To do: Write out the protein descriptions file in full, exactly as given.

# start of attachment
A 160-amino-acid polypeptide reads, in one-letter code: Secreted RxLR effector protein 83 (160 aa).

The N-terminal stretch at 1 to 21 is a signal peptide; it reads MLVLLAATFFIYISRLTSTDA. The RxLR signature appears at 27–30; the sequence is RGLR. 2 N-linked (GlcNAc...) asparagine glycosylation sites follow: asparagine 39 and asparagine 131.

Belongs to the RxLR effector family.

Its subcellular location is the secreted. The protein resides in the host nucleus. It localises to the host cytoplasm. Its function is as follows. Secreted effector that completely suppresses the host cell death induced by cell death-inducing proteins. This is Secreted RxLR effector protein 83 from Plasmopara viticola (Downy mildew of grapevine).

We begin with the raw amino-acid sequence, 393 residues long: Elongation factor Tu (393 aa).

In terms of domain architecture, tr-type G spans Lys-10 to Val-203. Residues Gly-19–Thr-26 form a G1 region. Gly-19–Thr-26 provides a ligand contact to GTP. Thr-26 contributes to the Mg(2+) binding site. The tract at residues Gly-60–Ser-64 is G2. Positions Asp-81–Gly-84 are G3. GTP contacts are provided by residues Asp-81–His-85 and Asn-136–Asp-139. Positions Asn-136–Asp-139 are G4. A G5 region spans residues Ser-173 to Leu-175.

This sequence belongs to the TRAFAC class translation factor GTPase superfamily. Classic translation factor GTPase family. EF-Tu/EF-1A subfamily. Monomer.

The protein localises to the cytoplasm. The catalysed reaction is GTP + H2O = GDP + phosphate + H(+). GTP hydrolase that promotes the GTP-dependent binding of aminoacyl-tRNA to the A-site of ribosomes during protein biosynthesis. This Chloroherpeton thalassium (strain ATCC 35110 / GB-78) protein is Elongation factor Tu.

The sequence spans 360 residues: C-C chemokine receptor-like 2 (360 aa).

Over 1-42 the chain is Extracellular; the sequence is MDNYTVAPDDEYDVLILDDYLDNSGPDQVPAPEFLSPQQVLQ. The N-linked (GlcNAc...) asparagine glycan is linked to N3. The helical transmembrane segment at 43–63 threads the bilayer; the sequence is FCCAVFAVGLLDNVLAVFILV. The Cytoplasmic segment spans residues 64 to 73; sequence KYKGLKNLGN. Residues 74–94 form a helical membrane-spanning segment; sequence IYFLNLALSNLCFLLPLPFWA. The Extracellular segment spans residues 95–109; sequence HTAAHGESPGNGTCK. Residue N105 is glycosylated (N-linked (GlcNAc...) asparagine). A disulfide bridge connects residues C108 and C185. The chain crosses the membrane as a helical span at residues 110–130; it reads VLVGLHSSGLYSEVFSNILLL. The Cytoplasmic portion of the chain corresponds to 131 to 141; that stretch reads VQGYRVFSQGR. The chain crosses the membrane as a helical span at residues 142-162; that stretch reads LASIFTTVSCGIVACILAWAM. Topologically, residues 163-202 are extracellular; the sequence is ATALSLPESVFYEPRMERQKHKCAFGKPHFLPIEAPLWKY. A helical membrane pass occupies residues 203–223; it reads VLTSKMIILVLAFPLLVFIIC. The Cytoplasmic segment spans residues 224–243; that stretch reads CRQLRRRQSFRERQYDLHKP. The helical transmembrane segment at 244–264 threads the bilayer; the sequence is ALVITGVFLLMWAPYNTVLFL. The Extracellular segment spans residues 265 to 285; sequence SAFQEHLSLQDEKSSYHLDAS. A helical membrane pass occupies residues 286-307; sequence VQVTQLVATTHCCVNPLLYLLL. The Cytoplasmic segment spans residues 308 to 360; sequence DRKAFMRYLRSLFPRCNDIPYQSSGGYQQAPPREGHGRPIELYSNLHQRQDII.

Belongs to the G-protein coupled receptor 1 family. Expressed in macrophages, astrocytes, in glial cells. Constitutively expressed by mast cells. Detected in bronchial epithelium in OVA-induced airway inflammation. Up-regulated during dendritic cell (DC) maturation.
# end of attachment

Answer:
A 160-amino-acid polypeptide reads, in one-letter code: Secreted RxLR effector protein 83 (160 aa).

The N-terminal stretch at 1 to 21 is a signal peptide; it reads MLVLLAATFFIYISRLTSTDA. The RxLR signature appears at 27–30; the sequence is RGLR. 2 N-linked (GlcNAc...) asparagine glycosylation sites follow: asparagine 39 and asparagine 131.

Belongs to the RxLR effector family.

Its subcellular location is the secreted. The protein resides in the host nucleus. It localises to the host cytoplasm. Its function is as follows. Secreted effector that completely suppresses the host cell death induced by cell death-inducing proteins. This is Secreted RxLR effector protein 83 from Plasmopara viticola (Downy mildew of grapevine).

We begin with the raw amino-acid sequence, 393 residues long: Elongation factor Tu (393 aa).

In terms of domain architecture, tr-type G spans Lys-10 to Val-203. Residues Gly-19–Thr-26 form a G1 region. Gly-19–Thr-26 provides a ligand contact to GTP. Thr-26 contributes to the Mg(2+) binding site. The tract at residues Gly-60–Ser-64 is G2. Positions Asp-81–Gly-84 are G3. GTP contacts are provided by residues Asp-81–His-85 and Asn-136–Asp-139. Positions Asn-136–Asp-139 are G4. A G5 region spans residues Ser-173 to Leu-175.

This sequence belongs to the TRAFAC class translation factor GTPase superfamily. Classic translation factor GTPase family. EF-Tu/EF-1A subfamily. Monomer.

The protein localises to the cytoplasm. The catalysed reaction is GTP + H2O = GDP + phosphate + H(+). GTP hydrolase that promotes the GTP-dependent binding of aminoacyl-tRNA to the A-site of ribosomes during protein biosynthesis. This Chloroherpeton thalassium (strain ATCC 35110 / GB-78) protein is Elongation factor Tu.

The sequence spans 360 residues: C-C chemokine receptor-like 2 (360 aa).

Over 1-42 the chain is Extracellular; the sequence is MDNYTVAPDDEYDVLILDDYLDNSGPDQVPAPEFLSPQQVLQ. The N-linked (GlcNAc...) asparagine glycan is linked to N3. The helical transmembrane segment at 43–63 threads the bilayer; the sequence is FCCAVFAVGLLDNVLAVFILV. The Cytoplasmic segment spans residues 64 to 73; sequence KYKGLKNLGN. Residues 74–94 form a helical membrane-spanning segment; sequence IYFLNLALSNLCFLLPLPFWA. The Extracellular segment spans residues 95–109; sequence HTAAHGESPGNGTCK. Residue N105 is glycosylated (N-linked (GlcNAc...) asparagine). A disulfide bridge connects residues C108 and C185. The chain crosses the membrane as a helical span at residues 110–130; it reads VLVGLHSSGLYSEVFSNILLL. The Cytoplasmic portion of the chain corresponds to 131 to 141; that stretch reads VQGYRVFSQGR. The chain crosses the membrane as a helical span at residues 142-162; that stretch reads LASIFTTVSCGIVACILAWAM. Topologically, residues 163-202 are extracellular; the sequence is ATALSLPESVFYEPRMERQKHKCAFGKPHFLPIEAPLWKY. A helical membrane pass occupies residues 203–223; it reads VLTSKMIILVLAFPLLVFIIC. The Cytoplasmic segment spans residues 224–243; that stretch reads CRQLRRRQSFRERQYDLHKP. The helical transmembrane segment at 244–264 threads the bilayer; the sequence is ALVITGVFLLMWAPYNTVLFL. The Extracellular segment spans residues 265 to 285; sequence SAFQEHLSLQDEKSSYHLDAS. A helical membrane pass occupies residues 286-307; sequence VQVTQLVATTHCCVNPLLYLLL. The Cytoplasmic segment spans residues 308 to 360; sequence DRKAFMRYLRSLFPRCNDIPYQSSGGYQQAPPREGHGRPIELYSNLHQRQDII.

Belongs to the G-protein coupled receptor 1 family. Expressed in macrophages, astrocytes, in glial cells. Constitutively expressed by mast cells. Detected in bronchial epithelium in OVA-induced airway inflammation. Up-regulated during dendritic cell (DC) maturation.